Yes, how selfish trans women are to constantly put the focus on themselves! Except, when you think about it, every single marginalized group you can possibly imagine has some trans women in it. This includes women! So isn’t this just a fancy way of saying that trans women are not allowed to talk about instances when an activist group or movement ignores or excludes its trans constituents?

Final example:

Don’t make us refer to ourselves as “cis-gendered” if it is irrelevant to what we are talking about. In other words, don’t require us to always label ourselves in opposition to your identity.

This sure does sound like trans women are forcing cis women to constantly walk around with big awkward signs that say “cis-gendered” on it—how annoying! But then again, some women (most notably, TERFs) refuse to use the term at all. And other women may find it “irrelevant” in a conversation (e.g., about access to health care) in which trans women (who are often denied such access due to societal cissexism) find it highly relevant. So according to Dreger, any time a cis woman claims that “cisgender” is irrelevant, trans women should simply accept that?

Dreger ends her list with “Stop labeling as ‘TERF’s . . . every cis-woman who asks for these kinds of things.” Well, I definitely do not believe that Dreger is a TERF—her politics are significantly different. After all, no radical feminist would be caught dead aligning themselves with a psycho-pathologizing scientist like Bailey who is patently sexist, promotes hetero-male-centric theories of sexuality, and  . . . ooops, I forgot about this, my bad . . .  

In any case, I do not believe that Dreger is a TERF. But she sure does sound like a TERF apologist.

3) don’t forget to remind readers that you are a Friend of Trans People™ (as that's the easiest way to shield yourself from accusations of transphobia!).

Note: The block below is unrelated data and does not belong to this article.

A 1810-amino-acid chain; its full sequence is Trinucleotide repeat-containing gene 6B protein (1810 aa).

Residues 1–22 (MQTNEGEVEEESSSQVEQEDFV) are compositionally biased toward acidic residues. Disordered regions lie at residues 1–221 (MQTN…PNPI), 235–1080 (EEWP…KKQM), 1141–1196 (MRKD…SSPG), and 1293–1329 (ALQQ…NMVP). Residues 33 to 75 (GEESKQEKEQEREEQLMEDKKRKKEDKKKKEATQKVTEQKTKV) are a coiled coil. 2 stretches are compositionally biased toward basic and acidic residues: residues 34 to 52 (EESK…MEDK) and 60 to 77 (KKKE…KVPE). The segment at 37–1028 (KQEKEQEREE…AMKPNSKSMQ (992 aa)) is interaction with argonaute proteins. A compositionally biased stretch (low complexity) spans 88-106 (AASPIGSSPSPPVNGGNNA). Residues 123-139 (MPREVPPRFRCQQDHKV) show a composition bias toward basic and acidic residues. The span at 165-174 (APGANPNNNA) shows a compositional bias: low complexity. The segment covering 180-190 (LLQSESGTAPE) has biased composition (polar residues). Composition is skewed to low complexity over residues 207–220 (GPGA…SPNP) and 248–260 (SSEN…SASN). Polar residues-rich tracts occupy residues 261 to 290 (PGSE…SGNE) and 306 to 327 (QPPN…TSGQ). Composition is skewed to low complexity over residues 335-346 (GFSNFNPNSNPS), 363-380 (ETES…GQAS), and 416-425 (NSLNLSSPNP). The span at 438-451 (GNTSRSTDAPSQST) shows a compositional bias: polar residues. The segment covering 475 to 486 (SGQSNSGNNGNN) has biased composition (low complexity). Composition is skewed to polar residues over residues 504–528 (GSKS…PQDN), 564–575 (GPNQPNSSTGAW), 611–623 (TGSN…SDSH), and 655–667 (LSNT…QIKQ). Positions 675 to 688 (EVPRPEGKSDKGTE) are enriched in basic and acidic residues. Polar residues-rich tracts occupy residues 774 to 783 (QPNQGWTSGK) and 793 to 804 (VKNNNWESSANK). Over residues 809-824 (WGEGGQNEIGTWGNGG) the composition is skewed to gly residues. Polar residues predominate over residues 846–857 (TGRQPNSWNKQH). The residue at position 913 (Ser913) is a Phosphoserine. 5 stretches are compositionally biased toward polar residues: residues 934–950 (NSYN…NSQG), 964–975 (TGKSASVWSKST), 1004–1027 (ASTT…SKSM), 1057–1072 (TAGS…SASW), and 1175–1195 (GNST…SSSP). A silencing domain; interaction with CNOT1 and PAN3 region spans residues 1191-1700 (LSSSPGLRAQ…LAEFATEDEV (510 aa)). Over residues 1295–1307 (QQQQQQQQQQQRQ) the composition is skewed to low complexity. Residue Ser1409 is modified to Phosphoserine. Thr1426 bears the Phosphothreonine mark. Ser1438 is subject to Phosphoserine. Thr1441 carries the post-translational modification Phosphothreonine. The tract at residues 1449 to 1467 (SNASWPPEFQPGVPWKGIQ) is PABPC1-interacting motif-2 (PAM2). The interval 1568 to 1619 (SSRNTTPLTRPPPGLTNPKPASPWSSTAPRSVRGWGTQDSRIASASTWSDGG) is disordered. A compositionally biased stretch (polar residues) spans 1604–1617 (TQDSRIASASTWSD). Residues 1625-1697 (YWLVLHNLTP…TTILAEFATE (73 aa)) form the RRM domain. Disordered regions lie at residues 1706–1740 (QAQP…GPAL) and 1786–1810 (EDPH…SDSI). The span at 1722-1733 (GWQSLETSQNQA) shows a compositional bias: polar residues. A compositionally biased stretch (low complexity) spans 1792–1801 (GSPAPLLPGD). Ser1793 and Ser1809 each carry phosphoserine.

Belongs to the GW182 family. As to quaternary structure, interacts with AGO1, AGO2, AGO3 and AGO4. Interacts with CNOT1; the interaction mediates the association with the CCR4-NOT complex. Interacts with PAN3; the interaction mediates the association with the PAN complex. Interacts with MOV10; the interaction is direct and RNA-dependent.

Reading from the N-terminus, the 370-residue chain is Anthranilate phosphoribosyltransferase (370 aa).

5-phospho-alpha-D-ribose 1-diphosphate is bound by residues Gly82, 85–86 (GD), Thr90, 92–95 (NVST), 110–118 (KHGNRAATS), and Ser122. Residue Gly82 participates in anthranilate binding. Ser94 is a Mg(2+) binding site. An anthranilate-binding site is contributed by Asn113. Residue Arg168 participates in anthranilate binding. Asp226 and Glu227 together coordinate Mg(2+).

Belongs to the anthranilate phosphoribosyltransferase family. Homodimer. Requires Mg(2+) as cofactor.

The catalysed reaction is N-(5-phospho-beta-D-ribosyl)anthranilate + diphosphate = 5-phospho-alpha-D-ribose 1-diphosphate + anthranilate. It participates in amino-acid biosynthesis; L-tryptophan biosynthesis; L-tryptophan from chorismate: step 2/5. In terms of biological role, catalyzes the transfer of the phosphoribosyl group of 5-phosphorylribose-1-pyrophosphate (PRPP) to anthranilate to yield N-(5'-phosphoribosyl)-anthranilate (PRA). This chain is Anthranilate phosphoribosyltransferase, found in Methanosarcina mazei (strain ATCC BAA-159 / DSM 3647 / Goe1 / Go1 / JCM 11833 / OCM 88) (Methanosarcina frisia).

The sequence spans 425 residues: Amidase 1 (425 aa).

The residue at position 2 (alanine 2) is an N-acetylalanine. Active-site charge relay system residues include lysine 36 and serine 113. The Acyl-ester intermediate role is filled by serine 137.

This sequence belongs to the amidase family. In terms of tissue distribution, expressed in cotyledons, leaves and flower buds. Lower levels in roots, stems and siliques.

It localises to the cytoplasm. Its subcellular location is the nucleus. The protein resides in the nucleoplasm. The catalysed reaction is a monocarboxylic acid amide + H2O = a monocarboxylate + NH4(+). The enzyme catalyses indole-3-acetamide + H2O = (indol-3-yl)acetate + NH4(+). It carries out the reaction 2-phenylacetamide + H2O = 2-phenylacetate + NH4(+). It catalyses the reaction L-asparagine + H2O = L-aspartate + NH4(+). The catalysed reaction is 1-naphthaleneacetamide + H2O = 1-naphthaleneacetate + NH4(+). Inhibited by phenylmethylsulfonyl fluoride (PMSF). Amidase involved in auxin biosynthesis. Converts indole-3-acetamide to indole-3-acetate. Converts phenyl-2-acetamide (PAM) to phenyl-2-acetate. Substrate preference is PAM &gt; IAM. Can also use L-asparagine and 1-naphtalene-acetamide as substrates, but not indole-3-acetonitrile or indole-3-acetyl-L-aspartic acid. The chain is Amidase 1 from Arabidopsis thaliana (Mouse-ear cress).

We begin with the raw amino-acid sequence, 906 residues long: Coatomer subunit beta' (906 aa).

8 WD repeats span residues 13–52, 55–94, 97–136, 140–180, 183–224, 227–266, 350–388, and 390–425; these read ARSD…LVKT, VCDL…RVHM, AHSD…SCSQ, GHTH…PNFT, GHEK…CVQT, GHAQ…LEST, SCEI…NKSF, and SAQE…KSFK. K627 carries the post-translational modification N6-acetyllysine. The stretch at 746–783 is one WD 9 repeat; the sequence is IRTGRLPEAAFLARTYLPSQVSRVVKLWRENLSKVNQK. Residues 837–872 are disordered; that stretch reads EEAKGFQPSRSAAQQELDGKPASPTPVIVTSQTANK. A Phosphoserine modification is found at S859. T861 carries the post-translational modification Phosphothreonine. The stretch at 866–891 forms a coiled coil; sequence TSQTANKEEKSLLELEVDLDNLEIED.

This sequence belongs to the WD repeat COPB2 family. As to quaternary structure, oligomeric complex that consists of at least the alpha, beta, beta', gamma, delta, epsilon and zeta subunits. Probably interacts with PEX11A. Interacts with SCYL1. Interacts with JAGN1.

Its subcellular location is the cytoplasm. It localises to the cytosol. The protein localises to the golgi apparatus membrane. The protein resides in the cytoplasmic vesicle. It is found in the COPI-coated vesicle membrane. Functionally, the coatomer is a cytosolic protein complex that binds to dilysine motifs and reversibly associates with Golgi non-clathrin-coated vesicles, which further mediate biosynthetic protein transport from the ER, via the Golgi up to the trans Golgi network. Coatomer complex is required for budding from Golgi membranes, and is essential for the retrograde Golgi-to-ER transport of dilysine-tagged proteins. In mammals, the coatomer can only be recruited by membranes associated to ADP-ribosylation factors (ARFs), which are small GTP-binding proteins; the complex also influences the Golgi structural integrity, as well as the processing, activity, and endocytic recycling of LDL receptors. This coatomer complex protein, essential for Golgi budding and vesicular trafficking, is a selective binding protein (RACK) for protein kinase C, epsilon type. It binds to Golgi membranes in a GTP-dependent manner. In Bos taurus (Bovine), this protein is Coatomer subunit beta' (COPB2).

Let’s see, what if, just before Dreger’s condescending list lecturing trans women and making them sound unreasonable, she added the following disclaimer:

Let me note that a lot of the transwomen I know don’t need this list—in fact, they could write it because they live by it

Perfect! It (a) reminds everyone that Dreger knows *lots* of trans women (aka, more than just Anne Lawrence), and (b) suggests that, if all her awesome “transwomen” pals were to write about feminism, it would be an almost identical bullet-point list chock full of advice about "how to be an ally to Alice Dreger," rather than a more nuanced and inclusive essay about the intersection of trans activism and feminism.

[note: If you appreciate this essay and want to see more like it, please check out my Patreon page]


  1. Thank you, Julia! Our getting trashed by these so-called "scientists" has to be stopped, which can only be done by calling them out and exposing them. If that is out-of-control "political correctness" in their eyes, then too bad for them.

    1. Thanks. But for the record, I do think that a few of the things that happened to Bailey during the backlash were unfair or beyond the pale. However, most of the backlash was completely justified and reasonably carried out (i.e., in the form of debates, critiques, and protests regarding how his book was (mis)presented to the lay public as "science").